Bluesfest Touring

The Specials

The Specials - Adelaide
Thebarton, Adelaide
Tue 03 Apr 2012 - 12:00am to 01:00am
The Specials - Melbourne
The Palace, Melbourne
Thu 05 Apr 2012 - 12:00am to 01:00am
The Specials - Sydney
Enmore Theatre, Sydney
Sat 07 Apr 2012 - 12:00am to 01:00am
The Specials - Auckland
Auckland (NZ) Shed 10, Queens Wharf
Tue 10 Apr 2012 - 01:00am to 02:00am


"It floated on a tide of what was going on in society. If you think of songs that are expressly political like Robert Wyatt's Shipbuilding, did its political content keep it from getting to the top of the charts and did Ghost Town sneak up there because it wasn't overtly political? What's being expressed in that song? Nothing's happening, everything's going down the pan, it's that classic no future, nihilistic punk thing. Ghost Town might well have been the only punk number one." Billy Bragg on The Specials' Ghost Town

In 1981, Britain was in a state of crisis; unemployment was rife and the racially diverse inner cities were revolting against systematic ghettoisation at the hands of a Tory government. It was into this arena that The Specials released their doom-laden single, Ghost Town. A song that resonated so acutely with the youth of the day that it became THE anthem of urban decay and a future lost under Thatcher's rule.

Thirty years later, with Thatcher on her deathbed and the inner cites of England once more ablaze, The Specials' music has never sounded more vital.

Returning to Australia in April 2012, The Specials will start at Adelaide's Thebarton Theatre onTuesday 3rd April, then heads to the Palace Theatre inMelbourne on Thursday 5th April before heading toByron Bay for an appearance at Bluesfest on Friday 6th April then at the Enmore Theatre in Sydney on Saturday 7 th April before finishing up in NZ with a performance at Shed 10, Queens Wharf in Auckland on Tuesday 10th April.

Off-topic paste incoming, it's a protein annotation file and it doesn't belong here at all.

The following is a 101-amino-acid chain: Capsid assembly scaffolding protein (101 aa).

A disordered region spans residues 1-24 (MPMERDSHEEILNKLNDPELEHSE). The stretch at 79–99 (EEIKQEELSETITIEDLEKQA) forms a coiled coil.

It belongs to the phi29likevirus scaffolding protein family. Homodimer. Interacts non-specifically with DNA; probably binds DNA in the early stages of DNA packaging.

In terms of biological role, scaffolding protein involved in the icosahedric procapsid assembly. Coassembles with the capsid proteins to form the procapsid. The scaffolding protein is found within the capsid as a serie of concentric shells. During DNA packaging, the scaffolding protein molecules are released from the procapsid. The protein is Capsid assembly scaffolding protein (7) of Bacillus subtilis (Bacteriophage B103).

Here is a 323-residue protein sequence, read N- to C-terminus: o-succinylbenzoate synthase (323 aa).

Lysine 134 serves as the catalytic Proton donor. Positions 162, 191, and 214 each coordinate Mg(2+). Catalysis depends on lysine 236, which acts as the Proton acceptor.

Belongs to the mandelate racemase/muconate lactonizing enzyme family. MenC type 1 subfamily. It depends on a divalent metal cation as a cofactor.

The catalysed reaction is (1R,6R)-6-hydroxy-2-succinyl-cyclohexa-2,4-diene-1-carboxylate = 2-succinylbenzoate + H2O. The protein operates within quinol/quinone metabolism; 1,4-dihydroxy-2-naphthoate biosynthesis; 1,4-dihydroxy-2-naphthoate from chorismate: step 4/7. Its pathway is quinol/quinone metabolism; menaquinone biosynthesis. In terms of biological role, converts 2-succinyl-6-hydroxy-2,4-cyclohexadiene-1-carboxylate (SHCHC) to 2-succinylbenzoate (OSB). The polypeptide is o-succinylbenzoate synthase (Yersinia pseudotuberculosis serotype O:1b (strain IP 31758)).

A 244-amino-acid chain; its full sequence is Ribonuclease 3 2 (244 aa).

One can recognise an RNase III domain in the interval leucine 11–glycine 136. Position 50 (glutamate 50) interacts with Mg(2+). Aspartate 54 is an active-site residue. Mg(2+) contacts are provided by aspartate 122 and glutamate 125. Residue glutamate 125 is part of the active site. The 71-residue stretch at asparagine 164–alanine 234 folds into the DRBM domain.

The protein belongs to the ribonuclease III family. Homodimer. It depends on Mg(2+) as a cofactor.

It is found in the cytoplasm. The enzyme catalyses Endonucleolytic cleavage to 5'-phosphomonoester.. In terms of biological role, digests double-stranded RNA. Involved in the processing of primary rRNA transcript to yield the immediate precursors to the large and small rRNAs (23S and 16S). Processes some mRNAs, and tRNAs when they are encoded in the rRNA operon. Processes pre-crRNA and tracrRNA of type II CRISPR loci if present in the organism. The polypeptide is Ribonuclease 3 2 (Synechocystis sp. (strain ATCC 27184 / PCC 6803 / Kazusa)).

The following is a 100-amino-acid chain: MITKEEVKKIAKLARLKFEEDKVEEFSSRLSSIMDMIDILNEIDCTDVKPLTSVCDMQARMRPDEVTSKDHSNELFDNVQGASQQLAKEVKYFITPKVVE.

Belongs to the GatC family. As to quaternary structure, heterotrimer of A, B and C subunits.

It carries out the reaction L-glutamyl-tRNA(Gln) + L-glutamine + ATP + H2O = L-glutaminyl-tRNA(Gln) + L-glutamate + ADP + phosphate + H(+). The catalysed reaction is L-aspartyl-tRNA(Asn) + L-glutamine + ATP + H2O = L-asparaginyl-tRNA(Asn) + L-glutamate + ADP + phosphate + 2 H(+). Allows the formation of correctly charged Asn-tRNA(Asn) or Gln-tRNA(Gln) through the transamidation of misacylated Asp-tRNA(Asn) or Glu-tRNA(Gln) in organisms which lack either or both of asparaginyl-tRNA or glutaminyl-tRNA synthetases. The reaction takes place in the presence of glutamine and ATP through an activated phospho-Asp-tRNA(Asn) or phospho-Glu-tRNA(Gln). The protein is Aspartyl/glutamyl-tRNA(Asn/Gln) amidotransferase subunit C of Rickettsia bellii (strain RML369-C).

Forming in Coventry, on the outskirts of Birmingham, these ska revivalists took their danceable rocksteady beats with the energy and attitude of the punk era of the late 1970s in which they began, and combined them with an informed political and social stance. It was this genius juxtaposition of feverish ska rhythms and downtrodden melancholic melodies and lyrics that told a story of a generation who had been deemed surplus to requirements by their government.

Three decades on, in April 2009, when The Specials kicked off their sold out 30th Anniversary tour in the UK, nobody could have realised just how incredible these live shows would be, and the utterly amazing reaction of fans around the world. The audiences were packed with music lovers who had waited since 1981 to revisit this stunning band alongside Specials 'virgins' who had never had the chance to see them live. When the curtains dropped and Terry Hall, Lynyal Golding, Neville Staple, Roddy Byers, Horace Panter and John Bradbury exploded on stage to 'Do The Dog,' dancehalls across the country erupted with new and old stomping as if their lives depended on it. 2012 sees a new show from the band, but expect all the classics we know and love.

Don't miss The Specials' return to Australia this April.